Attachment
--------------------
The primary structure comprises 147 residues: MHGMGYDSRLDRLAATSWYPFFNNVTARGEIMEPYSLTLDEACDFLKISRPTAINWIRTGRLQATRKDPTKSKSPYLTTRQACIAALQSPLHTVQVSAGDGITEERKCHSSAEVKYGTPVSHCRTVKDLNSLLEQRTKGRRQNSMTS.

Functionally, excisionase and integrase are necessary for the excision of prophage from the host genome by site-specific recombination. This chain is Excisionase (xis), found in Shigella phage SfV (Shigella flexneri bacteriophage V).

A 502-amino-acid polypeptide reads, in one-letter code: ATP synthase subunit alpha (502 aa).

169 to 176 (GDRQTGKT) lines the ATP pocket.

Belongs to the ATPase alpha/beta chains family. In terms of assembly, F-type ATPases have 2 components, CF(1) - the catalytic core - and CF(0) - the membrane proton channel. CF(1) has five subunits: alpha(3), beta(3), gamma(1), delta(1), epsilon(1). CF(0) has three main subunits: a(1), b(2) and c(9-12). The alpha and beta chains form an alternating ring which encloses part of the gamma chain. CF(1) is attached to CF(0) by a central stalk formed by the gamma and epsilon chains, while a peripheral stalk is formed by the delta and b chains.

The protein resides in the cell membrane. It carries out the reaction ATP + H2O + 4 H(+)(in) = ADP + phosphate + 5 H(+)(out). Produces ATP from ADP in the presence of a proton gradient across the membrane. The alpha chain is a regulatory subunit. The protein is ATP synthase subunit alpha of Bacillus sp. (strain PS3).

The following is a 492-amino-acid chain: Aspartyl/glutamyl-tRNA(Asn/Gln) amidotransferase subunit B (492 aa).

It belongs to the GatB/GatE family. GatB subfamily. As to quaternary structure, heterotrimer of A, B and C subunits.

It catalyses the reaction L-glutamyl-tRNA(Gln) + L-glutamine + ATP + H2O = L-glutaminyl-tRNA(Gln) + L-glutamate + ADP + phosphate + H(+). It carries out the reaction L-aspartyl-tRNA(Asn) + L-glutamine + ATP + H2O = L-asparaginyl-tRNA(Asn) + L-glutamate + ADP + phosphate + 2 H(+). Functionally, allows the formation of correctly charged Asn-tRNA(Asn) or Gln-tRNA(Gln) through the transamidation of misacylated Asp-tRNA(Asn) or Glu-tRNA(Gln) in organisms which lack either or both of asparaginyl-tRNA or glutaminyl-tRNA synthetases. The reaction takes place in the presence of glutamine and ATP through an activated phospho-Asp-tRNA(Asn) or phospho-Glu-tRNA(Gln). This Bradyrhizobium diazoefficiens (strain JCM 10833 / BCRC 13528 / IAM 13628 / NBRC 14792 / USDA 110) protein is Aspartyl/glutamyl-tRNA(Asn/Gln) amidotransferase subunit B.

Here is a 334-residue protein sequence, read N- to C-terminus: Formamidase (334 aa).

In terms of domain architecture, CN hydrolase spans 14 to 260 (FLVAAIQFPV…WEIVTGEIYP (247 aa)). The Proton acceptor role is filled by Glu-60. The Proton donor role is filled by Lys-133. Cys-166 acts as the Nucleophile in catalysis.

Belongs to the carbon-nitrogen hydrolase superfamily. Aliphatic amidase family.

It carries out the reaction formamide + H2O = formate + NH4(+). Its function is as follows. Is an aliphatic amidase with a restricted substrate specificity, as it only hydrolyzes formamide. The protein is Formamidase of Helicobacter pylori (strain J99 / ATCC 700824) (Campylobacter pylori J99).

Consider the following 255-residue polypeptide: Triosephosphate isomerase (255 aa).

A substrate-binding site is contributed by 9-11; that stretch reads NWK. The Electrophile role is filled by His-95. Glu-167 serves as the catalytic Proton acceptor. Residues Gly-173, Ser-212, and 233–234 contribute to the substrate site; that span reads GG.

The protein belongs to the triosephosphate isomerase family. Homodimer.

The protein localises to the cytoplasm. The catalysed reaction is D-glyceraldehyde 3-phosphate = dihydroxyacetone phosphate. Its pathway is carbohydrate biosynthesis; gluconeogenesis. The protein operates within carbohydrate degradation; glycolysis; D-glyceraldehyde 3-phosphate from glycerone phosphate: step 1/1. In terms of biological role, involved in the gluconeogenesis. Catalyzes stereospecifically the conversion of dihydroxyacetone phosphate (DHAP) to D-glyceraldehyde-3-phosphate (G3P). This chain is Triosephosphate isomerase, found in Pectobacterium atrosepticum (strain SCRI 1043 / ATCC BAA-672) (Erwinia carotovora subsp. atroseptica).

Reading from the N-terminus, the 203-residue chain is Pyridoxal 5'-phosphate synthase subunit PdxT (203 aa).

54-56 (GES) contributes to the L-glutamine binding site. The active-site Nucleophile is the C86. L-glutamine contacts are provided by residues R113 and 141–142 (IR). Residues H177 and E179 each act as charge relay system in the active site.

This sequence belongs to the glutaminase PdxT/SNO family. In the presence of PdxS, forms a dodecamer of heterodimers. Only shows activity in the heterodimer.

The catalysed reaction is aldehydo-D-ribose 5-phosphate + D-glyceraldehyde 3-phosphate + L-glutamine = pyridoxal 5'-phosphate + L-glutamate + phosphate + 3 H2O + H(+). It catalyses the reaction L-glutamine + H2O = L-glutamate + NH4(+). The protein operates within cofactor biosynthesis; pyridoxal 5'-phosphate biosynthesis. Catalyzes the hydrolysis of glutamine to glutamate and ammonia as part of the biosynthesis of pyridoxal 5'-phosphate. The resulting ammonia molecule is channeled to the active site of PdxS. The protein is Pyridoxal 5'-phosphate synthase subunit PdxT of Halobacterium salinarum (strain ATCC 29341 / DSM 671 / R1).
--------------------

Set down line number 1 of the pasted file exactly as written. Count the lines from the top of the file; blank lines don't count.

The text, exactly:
The primary structure comprises 147 residues: MHGMGYDSRLDRLAATSWYPFFNNVTARGEIMEPYSLTLDEACDFLKISRPTAINWIRTGRLQATRKDPTKSKSPYLTTRQACIAALQSPLHTVQVSAGDGITEERKCHSSAEVKYGTPVSHCRTVKDLNSLLEQRTKGRRQNSMTS.